ENTER THE CONTEST BELOW
The Highlander Is All That
by Sabrina York
Elizabeth St. Claire has always been hard to please. Dreaming solely of Highlander men her whole life, no prancing London Lord can stand a chance at winning her heart…
… But perhaps a Scotsman can.
Elizabeth watches intrigued as the Highlander of her dreams, a Scotsman named Hamish Robb, arrives to oversee her season at the behest of her cousin, the Duke of Caithness. Elizabeth doesn’t hide her feelings for the striking Scot. But Hamish, determined to obey his order to protect the St. Claire sisters, steadfastly rejects her every seducing lure.
Believing that the debutante Elizabeth deserves a better, wealthier man, Hamish continues to turn away from her affection, even though he doesn’t exactly want to. Can this Highlander Scot resist the tempting seductress’ attempts to win his heart?
Read an Excerpt!
He emerged in the kitchens and, after greeting the plump and friendly cook—and snagging a scone from the cooling tray—he followed her directions out into the garden.
Ah yes. This was what he needed. The scent of mown grass, a hint of flowers, fresh air, and sunshine. He turned his face up to the sky and soaked it in.
Granted, it was a watery sunlight, and it struggled to shine through the haze of coal dust, but it beat the hell out of a musty carriage. He strolled along the path, studying the immaculately trimmed hedges, perfectly arranged rosebushes, and the affected pond in the center of the garden.
Everything was prim, proper, and utterly controlled. How British.
He missed the wild heathers of the Highlands, the raw scraggly trees that clung to the cliffs of the coast, the cold breeze gusting from the sea.
While he had been honored that Lachlan had entrusted him with this mission—for it clearly was important to the duke to support this family he had not known he had until recently—Hamish hated being away from home.
He had a business to run and had been in the process of seducing the lovely widow Dunn when the duke’s summons had come. But when a duke commanded one’s presence, one responded.
Ah well. The lovely widow could wait.
Hamish stilled and the little hairs on his nape prickled as he caught the trail of a tantalizing song. Like a sailor called by a siren, he followed the sound. As he rounded a corner, a whimsical gazebo came into view. There, leaning against a column, was his angel.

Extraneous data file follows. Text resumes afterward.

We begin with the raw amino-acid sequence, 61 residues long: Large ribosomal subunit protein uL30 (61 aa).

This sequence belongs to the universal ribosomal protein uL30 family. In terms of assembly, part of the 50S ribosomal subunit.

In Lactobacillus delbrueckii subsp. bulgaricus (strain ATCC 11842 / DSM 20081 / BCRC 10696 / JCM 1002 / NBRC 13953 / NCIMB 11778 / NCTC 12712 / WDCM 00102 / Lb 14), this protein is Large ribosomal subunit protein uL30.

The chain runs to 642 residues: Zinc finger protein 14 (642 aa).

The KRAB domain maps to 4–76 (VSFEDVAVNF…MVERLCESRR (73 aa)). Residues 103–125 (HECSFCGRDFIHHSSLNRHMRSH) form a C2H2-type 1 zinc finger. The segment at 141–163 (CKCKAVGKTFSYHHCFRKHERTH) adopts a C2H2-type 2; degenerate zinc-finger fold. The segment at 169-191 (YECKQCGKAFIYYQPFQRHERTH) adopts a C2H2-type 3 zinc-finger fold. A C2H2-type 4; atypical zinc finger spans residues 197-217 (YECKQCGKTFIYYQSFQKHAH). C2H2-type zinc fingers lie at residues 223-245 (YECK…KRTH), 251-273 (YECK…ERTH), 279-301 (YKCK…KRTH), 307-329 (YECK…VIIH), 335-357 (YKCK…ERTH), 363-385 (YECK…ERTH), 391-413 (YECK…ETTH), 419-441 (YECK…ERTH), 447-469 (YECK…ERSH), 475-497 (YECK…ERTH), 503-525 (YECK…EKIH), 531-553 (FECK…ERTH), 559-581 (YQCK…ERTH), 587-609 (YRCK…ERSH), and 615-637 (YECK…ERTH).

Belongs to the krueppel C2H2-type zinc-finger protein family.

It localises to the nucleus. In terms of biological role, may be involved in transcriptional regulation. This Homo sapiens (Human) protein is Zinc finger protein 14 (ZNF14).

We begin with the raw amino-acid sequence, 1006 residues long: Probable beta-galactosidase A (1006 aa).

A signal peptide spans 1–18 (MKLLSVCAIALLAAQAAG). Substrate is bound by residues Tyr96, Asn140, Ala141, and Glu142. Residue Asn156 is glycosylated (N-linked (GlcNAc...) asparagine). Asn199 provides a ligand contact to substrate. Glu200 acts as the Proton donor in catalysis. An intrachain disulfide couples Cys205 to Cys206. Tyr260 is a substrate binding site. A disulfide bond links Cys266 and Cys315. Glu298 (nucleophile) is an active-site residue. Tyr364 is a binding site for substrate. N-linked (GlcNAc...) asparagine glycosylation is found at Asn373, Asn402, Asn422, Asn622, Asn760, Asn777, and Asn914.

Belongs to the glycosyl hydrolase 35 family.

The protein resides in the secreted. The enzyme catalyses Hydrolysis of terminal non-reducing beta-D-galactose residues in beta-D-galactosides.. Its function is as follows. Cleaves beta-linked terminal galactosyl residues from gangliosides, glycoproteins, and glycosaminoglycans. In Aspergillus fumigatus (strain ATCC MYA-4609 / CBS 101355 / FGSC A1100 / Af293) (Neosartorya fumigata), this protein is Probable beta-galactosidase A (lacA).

Her face was exquisite, delicate, and finely formed, utterly classical but for the button nose. Her hair, curly and glossy, skimmed her shoulders, and her dress pinched in at the waist, highlighting a fine form.
His breath caught as she tipped up her chin and warbled a few more notes. Then he must have made a noise, for she abruptly stopped singing and turned.
As she saw him, her cheeks turned a charming pink, and Elizabeth clapped her hand over her mouth.
“Doona stop,” he said before he could halt the words.
“Oh dear,” she said with a delightful laugh. “I’ve been caught out.”
“You have a lovely voice,” he said, stepping closer.
He should not step closer. He should not be alone with her, here in the garden. This he knew to the depth of his being. But, to the depth of his being, he could not resist.
Her grin was entrancing. “You are a very kind liar.”
“I’m no’ a lair.”
“Well, thank you, sir.” She gifted him with a mock curtsey.
“Do you often sing in the garden?” he asked.
“Only when I am certain no one can hear.” She turned away and stepped into the gazebo. He couldn’t help but notice the seductive swish of her skirts.
He clamped down on his lustful thoughts. She was a girl. One who was far too young to know a thing about seduction. Obviously, his imaginings were born of his own desire, and it would behoove him to remember that. He was here to see her wed. To be her protector. Not to pursue her.
She was the duke’s cousin.
Still, he followed her up the steps into the folly. She sat on a padded bench and he took a seat on the other side, far out of reach.
“Have you recovered from your journey?” she asked politely.
“Aye. A walk in the garden has helped immensely.”
“I can imagine. Traveling can be so dull.”
“Have you traveled much?”